• Good design can copy
  • Good design is often strange
  • Good design happens in chunks
  • Good design is often daring

Graham conveys his hypothesis with remarkable fluency and economy of means. That’s why I felt compelled to link his essay for the benefit of this blog’s readers. Taste for Makers presents a common-sense prescription for the design of all things, including architecture.

I do take exception to Graham’s use of the word “taste.” I understand taste, as an aesthetic concept, to be a matter of culturally-based choice and preference. As such, it is dependent upon social phenomenon and consensus, and is not necessarily a dependable standard for measuring as multifaceted and fundamental a concern as good design. Definitions of good design typically transcend taste because taste is considered by many to be personal and beyond reasoning. However, I don’t think it is Graham’s intent to suggest that the filter of cultural relativism enmeshes good design. He goes to some length in his essay to argue that taste is not a slave to personal preference and that you know this intrinsically when you start to design things.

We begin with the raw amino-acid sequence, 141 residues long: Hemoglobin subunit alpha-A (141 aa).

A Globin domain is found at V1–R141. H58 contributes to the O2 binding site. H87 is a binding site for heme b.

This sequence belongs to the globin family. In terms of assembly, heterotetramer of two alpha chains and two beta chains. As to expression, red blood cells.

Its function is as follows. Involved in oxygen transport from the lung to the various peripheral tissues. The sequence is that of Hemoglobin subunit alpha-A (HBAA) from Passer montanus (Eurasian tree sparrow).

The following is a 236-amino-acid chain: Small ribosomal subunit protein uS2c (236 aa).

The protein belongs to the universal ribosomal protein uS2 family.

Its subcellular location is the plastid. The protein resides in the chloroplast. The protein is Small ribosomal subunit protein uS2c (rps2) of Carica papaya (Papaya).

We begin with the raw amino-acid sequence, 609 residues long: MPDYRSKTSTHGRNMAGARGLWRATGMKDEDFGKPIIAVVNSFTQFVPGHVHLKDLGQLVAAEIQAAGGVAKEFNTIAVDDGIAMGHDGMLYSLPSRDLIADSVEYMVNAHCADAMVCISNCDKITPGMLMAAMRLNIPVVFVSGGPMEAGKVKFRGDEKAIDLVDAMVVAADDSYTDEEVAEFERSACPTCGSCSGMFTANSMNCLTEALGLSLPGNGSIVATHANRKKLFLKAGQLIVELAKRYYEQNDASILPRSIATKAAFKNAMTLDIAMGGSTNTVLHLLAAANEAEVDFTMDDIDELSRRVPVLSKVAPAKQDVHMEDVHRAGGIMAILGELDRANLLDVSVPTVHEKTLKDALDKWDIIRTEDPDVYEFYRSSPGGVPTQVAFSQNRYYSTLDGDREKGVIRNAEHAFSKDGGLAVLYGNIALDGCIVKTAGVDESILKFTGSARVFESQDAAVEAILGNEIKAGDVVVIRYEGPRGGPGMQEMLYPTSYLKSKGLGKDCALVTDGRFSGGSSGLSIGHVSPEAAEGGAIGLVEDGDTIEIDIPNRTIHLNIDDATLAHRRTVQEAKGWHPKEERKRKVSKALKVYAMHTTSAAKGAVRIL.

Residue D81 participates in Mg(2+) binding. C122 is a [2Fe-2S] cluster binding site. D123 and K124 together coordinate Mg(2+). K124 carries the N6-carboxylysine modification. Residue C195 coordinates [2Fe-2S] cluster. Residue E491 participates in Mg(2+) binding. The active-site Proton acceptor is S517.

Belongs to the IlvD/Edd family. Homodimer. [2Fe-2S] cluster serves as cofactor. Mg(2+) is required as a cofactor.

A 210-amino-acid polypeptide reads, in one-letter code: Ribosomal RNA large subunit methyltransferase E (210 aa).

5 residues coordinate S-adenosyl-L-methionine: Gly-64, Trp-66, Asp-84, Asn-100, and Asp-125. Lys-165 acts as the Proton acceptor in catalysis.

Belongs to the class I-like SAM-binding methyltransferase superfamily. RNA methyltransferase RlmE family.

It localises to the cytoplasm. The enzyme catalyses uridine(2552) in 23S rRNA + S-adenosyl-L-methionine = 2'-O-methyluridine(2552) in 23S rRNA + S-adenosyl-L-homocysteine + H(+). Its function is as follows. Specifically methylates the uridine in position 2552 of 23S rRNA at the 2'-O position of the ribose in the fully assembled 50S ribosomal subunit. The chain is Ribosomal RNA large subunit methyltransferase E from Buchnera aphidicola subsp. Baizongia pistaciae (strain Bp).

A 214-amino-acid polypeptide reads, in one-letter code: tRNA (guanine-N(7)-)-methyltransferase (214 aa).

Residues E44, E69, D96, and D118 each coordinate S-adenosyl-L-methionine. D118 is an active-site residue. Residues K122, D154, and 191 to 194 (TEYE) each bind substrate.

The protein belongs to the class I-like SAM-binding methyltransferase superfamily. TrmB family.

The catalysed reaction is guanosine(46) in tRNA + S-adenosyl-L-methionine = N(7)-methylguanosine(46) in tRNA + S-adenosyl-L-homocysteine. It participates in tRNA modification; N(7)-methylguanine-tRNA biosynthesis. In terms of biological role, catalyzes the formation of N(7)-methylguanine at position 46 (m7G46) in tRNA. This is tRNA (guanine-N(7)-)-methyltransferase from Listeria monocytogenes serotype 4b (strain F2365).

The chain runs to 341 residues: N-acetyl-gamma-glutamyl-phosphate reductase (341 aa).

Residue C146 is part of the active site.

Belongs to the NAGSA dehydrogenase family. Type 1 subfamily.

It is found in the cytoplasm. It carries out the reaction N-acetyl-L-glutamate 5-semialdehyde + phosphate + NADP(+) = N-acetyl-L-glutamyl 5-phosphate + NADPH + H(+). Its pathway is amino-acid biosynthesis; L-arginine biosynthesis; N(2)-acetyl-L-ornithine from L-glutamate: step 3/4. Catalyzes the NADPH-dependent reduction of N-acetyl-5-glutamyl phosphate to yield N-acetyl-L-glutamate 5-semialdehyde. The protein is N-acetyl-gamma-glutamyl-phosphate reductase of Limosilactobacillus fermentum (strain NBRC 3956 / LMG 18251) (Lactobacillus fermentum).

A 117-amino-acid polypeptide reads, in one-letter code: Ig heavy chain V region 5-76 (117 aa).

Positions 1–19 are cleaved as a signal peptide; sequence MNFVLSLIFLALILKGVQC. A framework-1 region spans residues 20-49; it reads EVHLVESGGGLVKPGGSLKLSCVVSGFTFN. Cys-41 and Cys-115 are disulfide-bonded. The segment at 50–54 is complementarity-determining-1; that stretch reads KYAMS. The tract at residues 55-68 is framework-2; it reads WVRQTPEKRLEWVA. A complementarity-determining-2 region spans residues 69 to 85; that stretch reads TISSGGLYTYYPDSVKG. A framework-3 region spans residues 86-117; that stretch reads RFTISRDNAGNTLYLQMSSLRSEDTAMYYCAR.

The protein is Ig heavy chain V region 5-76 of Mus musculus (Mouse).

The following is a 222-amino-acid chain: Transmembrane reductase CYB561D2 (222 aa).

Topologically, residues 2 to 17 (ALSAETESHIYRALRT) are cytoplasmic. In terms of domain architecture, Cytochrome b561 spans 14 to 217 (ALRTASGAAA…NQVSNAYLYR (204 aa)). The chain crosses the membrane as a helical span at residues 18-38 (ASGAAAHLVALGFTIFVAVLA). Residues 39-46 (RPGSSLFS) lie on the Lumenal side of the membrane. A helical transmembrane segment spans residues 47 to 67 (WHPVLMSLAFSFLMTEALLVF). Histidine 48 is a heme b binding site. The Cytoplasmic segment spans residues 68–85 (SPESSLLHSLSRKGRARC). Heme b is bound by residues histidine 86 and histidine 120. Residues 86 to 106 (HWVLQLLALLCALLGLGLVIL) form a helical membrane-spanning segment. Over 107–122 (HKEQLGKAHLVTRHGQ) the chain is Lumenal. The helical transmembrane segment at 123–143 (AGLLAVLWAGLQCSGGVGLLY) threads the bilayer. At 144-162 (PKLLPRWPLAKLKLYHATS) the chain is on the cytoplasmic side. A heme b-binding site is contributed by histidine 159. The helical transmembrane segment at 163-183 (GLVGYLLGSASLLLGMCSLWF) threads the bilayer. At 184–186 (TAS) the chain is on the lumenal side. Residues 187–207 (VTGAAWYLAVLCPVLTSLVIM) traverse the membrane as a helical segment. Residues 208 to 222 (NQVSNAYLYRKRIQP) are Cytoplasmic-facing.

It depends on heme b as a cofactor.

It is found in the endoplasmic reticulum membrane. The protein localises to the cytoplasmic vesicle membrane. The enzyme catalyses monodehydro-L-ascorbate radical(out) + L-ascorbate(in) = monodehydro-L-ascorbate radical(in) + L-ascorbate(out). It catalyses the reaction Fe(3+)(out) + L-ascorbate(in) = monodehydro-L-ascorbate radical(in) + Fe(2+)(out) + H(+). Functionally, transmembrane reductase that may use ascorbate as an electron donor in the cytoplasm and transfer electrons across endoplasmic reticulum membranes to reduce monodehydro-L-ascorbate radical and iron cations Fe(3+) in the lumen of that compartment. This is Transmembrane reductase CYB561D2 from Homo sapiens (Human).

I’m sure I will continue to find many more online sites that capture my interest and feature content of relevance to architecture and urban design. I’ll share the best of these with you by providing links to them from this blog.

(1) Y Combinator is new kind of venture firm specializing in funding startups. A “y combinator” is also a mathematical function that makes other functions.

Saturday, January 2, 2010

What Is Architecture?

Campbell Memorial Courtyard, Jordan Schnitzer Museum of Art (photo by Erik Bishoff)

What distinguishes architecture from mere shelter? As an architect, I have considered this question many times. The answer can be elusive. Certainly, good architecture works well – that is, it satisfies the functional requirements of its program, and is soundly built. These days it is also likely to be a model of sustainability. However, most of us recognize that a building that simply achieves these ends is not necessarily an example of architecture. Most people have a vague sense that architecture – the kind with a capital “A” – is something more.

So, what is architecture?

Fundamentally, architecture is the art and science of designing buildings and other physical structures. It is the art component – the skill and imagination employed to aesthetic effect – that is most vexing when considering this question.